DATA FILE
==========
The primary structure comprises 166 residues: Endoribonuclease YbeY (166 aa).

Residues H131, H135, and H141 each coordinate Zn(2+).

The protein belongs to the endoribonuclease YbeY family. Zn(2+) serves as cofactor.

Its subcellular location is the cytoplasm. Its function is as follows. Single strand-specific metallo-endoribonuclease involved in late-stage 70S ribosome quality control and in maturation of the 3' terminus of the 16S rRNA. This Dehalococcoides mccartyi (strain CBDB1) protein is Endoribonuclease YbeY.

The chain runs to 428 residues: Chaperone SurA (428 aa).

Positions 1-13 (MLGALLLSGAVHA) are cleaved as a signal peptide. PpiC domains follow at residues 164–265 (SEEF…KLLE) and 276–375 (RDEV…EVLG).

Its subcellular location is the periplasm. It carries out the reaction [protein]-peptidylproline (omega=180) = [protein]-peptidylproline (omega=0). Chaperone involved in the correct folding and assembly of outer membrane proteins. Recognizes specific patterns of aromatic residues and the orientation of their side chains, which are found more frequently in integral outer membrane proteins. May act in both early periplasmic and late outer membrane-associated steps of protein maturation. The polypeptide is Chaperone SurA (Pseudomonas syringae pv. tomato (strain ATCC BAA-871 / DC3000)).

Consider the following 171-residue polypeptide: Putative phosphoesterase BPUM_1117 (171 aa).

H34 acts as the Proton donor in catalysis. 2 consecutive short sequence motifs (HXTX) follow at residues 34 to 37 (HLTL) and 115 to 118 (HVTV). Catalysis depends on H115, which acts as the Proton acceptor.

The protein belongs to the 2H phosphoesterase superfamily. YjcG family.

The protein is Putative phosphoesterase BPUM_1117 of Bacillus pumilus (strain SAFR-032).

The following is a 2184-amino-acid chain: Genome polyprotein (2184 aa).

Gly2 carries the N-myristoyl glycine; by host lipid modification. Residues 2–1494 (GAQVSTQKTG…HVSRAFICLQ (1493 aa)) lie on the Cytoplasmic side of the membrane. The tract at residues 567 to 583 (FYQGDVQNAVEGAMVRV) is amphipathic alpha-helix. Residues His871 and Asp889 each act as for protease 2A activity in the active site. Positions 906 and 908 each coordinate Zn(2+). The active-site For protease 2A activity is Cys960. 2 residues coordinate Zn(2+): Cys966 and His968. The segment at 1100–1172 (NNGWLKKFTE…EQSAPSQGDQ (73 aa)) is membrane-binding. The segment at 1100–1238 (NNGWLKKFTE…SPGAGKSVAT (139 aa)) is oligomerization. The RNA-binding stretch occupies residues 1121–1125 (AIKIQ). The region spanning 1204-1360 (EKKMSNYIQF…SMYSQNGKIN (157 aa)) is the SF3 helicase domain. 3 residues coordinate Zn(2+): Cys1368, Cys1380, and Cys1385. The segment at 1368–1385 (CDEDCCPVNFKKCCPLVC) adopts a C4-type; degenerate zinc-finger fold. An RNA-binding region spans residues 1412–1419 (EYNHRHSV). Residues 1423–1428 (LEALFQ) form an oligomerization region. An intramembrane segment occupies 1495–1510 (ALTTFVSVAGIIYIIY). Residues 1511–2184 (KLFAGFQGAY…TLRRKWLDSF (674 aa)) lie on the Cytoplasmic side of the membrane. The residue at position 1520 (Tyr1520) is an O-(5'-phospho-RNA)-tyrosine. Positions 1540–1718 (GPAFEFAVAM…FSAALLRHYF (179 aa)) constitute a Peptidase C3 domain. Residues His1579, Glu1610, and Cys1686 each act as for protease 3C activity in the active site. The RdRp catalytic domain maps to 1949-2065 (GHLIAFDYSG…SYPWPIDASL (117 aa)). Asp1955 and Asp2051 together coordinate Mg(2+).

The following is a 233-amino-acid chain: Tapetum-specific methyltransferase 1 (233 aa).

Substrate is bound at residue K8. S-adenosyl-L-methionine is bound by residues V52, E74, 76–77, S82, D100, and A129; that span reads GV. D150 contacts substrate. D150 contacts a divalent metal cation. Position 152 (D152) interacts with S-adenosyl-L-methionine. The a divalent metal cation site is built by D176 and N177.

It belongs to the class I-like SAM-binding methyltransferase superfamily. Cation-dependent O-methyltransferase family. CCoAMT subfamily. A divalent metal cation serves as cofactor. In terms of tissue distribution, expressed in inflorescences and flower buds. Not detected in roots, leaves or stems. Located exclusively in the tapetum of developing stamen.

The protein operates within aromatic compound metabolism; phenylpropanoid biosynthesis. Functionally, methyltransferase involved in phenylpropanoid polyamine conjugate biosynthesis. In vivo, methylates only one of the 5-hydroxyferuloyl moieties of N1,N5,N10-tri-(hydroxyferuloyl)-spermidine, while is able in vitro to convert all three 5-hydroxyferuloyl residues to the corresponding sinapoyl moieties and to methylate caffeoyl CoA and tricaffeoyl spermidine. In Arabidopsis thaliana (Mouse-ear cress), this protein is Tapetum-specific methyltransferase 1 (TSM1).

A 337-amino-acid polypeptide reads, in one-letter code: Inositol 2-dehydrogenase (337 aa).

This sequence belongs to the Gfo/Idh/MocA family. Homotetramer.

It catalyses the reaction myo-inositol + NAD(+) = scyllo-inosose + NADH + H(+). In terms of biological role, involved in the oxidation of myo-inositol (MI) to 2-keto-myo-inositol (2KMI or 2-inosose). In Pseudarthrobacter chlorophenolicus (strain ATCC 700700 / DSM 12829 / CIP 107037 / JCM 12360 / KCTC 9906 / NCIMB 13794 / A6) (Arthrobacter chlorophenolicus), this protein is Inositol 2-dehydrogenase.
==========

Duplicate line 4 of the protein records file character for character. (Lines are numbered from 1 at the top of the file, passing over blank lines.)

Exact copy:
Its subcellular location is the cytoplasm. Its function is as follows. Single strand-specific metallo-endoribonuclease involved in late-stage 70S ribosome quality control and in maturation of the 3' terminus of the 16S rRNA. This Dehalococcoides mccartyi (strain CBDB1) protein is Endoribonuclease YbeY.